Lamb Rack with potato salad, slow roasted tomatoes, onion jam, and jus


I revisted this recipefor the lamb rack. I left out the mushrooms as being summer something cooler would be nice. To accompany it I made a warm pea and potato salad with a tarragon, parsley, and chive two yolk mayonnaise. Thinking of bernaise sauce, I briefly boiled the vinegar for the mayonnaise with a tablespoon of tarragon before adding it to the egg yolks. Once the mayonnaise was made I added a tablespoon of the parsley and the chives. The kipfler potatoes were cut into small cubish shapes, they do this at Jacksons with a higher order of precision but it’s a good idea. Several smaller pieces will have more surface ares than one larger area [I'm sure there's some way of working out how much more but ermm help - no wait if it was four cubes it would be the existing area plus the addition of two sides of area for the horizontal and vertical cut so additional area=a x (n-2) where a=the area of one of the original sides and n=the number of new pieces] and this means more area for the mayonnaise to rest on. The size also balances nicely with the peas. Peas are in season at the moment so I shelled and cooked them until cooked without being soft and refreshed under cold water. [ Slight digression I made a nice pasta sauce for rigatoni the other night with freshly shelled peas, pancetta, EVOO, asparagus, garlic, and plum tomatoes] Alll Mixed together with a couple of chopped spring onions.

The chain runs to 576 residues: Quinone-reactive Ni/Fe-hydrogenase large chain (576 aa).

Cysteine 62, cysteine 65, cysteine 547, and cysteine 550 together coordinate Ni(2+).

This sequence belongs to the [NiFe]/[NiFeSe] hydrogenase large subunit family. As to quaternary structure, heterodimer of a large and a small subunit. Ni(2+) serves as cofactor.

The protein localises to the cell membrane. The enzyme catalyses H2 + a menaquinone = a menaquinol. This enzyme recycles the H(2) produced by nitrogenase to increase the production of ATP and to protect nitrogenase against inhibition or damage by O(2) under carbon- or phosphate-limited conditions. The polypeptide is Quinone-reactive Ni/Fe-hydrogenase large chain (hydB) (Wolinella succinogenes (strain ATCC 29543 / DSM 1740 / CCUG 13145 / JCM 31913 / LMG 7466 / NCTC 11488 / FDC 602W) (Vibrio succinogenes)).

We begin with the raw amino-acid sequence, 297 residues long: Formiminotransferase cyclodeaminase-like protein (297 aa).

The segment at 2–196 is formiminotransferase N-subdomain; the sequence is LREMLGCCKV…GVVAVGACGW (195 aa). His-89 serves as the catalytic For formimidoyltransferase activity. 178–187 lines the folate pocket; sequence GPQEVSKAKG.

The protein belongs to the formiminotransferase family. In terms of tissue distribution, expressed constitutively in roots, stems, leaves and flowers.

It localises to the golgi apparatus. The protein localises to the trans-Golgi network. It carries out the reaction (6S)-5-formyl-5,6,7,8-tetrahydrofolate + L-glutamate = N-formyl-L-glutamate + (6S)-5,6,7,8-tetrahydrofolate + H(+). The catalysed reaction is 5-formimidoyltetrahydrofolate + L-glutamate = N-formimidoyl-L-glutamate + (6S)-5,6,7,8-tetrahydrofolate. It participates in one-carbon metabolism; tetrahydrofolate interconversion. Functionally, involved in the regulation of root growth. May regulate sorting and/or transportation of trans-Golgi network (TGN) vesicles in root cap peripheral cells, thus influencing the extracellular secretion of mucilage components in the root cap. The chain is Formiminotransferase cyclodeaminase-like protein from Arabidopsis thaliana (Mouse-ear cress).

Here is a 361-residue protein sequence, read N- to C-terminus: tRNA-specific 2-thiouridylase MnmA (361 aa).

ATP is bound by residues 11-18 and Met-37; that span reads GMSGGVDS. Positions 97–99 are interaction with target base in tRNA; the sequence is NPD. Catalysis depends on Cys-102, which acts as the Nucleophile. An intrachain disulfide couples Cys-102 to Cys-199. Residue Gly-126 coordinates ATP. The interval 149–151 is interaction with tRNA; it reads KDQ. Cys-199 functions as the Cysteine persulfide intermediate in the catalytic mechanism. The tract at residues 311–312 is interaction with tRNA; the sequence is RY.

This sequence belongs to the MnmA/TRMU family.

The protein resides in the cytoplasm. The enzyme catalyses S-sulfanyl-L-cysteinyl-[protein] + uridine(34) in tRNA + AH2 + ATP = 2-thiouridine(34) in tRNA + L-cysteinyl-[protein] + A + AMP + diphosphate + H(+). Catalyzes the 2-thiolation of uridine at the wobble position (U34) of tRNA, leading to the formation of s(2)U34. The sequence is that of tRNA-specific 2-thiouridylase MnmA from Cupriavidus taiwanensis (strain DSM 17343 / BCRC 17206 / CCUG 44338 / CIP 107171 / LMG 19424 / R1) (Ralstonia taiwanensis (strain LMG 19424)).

Instead of cooking the red onions with the lamb, I made a relish out of it. Cook the onion until golden and add 3tbs of raw sugar and 3 tbs of white wine vinegar and cook, stirring, until thick.

The cherry tomatoes were cooked with EVOO, salt, and rosemary in a 200C oven for 10 minutes and then cooked at 150c.

The sauce is a mix of beef stock, red wine, and a little cream whisked in for colour.

For cooking the rack, sear the sides in duck fat and then roast in an oven at 180C for 12 minutes on each side. This allowed it to be cooked evenly through but cut back to maybe 20 minutes for a rare finish. Allow to rest in foil for 10 minutes.